With COP26 underway in Glasgow, Mike Thornton, the Chief Executive of the Energy Saving Trust, talks about its Switch Off Fortnight, beginning on 8th November

A recent global survey of young people highlights the depth of anxiety that many are feeling about climate change. This poll of 10,000 people aged 16 to 25 across 10 countries (undertaken by Kantar and led by Bath University) produced stark findings. Nearly 60% said they felt very worried or extremely worried about climate change; more than 45% said feelings about the climate affected their daily lives; and three-quarters feel the future is frightening.

We all know that human activity is significantly damaging our planet but it is crucial to empower people of all ages with the knowledge and tools to make positive change. Tackling the scale of this global issue can understandably feel daunting yet a multitude of individual actions can create big change. The world is home to 1.8 billion young people between the ages of 10 to 24 — the largest generation of youth in history. Young people have a critical role in helping to ensure awareness and action.

All of this means it is important to show young people some simple but significant ways that they can contribute to tackling the climate emergency. That is why the Energy Saving Trust Foundation has partnered with the Pod to launch Switch Off Fortnight this November. Switch Off Fortnight will start on 8 November coinciding with COP26 – the UN convention on climate change, being hosted in Glasgow.

“Young people have a critical role in helping to ensure awareness and action – even though the scale of the issue can feel daunting”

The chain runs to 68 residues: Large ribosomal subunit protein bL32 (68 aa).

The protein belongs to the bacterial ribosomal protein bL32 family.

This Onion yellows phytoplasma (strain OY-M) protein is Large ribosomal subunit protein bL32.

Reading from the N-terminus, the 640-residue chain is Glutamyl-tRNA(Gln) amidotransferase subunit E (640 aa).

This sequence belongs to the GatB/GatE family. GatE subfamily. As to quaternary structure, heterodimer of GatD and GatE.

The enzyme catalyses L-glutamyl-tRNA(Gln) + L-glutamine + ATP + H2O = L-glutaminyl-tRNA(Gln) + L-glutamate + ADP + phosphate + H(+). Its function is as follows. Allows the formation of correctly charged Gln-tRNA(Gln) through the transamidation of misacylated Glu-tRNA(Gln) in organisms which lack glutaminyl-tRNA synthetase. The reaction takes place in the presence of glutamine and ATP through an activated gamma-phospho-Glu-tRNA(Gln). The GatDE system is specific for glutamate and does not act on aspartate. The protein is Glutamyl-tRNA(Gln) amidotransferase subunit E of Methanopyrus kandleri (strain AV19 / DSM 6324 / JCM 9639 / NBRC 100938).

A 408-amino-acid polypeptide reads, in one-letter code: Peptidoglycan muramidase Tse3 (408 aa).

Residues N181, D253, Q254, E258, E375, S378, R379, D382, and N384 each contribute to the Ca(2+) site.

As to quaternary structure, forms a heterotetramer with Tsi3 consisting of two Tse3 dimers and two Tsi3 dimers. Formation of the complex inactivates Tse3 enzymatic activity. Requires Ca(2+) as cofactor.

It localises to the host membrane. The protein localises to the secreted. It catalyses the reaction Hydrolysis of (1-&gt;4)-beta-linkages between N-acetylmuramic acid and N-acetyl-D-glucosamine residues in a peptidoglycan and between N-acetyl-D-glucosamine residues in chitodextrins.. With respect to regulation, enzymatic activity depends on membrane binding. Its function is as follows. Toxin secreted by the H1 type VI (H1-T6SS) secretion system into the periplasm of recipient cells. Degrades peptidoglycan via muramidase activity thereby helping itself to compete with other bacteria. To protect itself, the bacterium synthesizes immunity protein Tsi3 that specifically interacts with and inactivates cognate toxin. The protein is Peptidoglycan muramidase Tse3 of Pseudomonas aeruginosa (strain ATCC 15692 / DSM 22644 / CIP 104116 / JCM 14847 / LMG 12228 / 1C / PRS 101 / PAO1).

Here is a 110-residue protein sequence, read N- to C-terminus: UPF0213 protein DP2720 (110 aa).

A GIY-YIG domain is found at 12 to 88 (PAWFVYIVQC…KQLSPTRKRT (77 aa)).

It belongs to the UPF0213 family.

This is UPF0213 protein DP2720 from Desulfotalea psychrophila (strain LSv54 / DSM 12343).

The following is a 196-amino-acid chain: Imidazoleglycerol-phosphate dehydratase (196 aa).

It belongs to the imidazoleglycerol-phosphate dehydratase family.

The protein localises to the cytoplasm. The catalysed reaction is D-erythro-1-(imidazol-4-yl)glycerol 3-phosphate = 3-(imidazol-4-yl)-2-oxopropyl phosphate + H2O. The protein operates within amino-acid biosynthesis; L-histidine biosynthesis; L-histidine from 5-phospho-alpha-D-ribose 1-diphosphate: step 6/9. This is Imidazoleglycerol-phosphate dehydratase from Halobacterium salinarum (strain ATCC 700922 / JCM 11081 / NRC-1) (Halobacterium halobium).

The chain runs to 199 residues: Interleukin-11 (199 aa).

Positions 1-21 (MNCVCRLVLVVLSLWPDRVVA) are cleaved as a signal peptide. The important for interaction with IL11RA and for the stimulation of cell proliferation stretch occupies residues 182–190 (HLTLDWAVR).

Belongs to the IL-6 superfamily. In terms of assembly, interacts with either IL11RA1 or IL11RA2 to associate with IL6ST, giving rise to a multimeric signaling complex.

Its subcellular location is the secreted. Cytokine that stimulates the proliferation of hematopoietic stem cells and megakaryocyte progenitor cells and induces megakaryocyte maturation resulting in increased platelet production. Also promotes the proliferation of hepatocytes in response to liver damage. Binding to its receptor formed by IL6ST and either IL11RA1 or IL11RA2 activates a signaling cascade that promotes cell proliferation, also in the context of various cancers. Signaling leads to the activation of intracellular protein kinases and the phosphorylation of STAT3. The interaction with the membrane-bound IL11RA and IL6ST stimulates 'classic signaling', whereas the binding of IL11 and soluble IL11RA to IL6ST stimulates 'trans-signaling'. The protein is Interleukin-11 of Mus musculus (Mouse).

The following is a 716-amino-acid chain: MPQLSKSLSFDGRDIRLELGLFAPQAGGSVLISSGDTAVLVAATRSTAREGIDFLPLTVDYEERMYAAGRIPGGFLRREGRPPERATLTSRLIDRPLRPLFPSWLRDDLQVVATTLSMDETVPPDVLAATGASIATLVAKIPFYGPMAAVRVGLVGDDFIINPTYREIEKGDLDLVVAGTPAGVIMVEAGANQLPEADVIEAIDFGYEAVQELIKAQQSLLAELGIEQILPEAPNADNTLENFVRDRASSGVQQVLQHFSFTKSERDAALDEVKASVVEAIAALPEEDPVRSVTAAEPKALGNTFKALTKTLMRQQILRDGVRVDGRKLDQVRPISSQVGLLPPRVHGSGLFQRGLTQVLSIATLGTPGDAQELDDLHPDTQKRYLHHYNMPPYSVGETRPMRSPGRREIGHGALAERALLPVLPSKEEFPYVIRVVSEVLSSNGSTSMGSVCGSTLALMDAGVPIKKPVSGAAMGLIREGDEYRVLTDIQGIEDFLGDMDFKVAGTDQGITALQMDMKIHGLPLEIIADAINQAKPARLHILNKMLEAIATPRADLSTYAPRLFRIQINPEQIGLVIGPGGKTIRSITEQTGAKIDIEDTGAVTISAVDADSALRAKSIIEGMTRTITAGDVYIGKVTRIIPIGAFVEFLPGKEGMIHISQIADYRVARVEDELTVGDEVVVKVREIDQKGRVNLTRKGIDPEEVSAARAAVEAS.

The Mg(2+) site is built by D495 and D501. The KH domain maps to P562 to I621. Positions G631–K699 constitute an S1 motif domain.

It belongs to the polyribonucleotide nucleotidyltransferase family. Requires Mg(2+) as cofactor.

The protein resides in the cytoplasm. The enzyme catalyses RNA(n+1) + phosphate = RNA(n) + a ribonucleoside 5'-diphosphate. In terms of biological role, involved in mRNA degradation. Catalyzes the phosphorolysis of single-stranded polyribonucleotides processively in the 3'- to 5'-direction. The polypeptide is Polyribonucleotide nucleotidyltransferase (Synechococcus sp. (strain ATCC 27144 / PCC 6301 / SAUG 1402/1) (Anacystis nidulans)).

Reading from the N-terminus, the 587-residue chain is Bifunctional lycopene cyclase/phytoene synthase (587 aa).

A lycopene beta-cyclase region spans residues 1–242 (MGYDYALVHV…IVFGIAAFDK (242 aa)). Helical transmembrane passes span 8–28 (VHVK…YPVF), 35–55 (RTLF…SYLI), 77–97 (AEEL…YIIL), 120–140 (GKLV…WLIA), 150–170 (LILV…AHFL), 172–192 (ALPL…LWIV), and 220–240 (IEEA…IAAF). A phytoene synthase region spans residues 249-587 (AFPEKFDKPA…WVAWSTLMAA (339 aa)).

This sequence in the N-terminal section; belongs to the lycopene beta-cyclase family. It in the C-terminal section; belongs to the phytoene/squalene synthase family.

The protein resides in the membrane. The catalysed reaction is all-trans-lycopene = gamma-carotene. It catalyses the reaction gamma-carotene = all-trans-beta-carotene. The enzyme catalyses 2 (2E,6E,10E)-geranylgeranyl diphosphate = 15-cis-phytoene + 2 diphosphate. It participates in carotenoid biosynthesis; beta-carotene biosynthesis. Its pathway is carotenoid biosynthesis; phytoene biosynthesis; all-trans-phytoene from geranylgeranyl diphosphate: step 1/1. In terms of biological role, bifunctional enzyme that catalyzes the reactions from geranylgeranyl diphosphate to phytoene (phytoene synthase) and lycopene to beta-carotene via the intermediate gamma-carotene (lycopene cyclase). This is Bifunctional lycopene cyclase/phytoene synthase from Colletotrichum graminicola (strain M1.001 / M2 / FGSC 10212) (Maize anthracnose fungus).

The two-week nationwide campaign, which has run annually since 2008, encourages young people to make simple energy saving changes that can have a positive impact. Schools who join the campaign receive free practical support, curriculum-linked learning resources and information to help students understand what net zero is, why COP26 matters and what steps they can take to reduce their energy use.

We know that people across the UK need support to save energy and carbon to live more sustainably; and there has been increased interest and attention around climate change in the run-up to COP26. Practical initiatives such as Switch Off Fortnight are essential in helping to inform and inspire people to make the changes we all need. The tips and advice we give to young people include turning off lights when not in use, turning off appliances and walking and cycling more where possible.

We know this can make a positive difference; 88% of secondary school students who took part previously said Switch Off Fortnight helped them understand how to use energy responsibly. In addition, 85% of primary school children involved said they took steps at home to save energy afterwards – indicating the lasting positive impacts of the programme. For the young people involved in these kinds of initiatives, learning more about climate change and knowing the facts around the issue allows them to play their part in getting to net zero.

The journey to net zero will not be an easy one but it is essential and well within our collective grasp. We all stand to benefit from a low carbon future; and if we fail to act now, it will be future generations who pay the price. Young people can help to be a catalyst behind the change we need and we must equip them with the knowledge, tools and evidence to accelerate change.

Find out more about Switch Off Fortnight at energysavingtrust.org.uk Schools can register with the Pod, which is free, quick and easy to do jointhepod.org

Further reading: Grow2Know and an inspiring community gardening project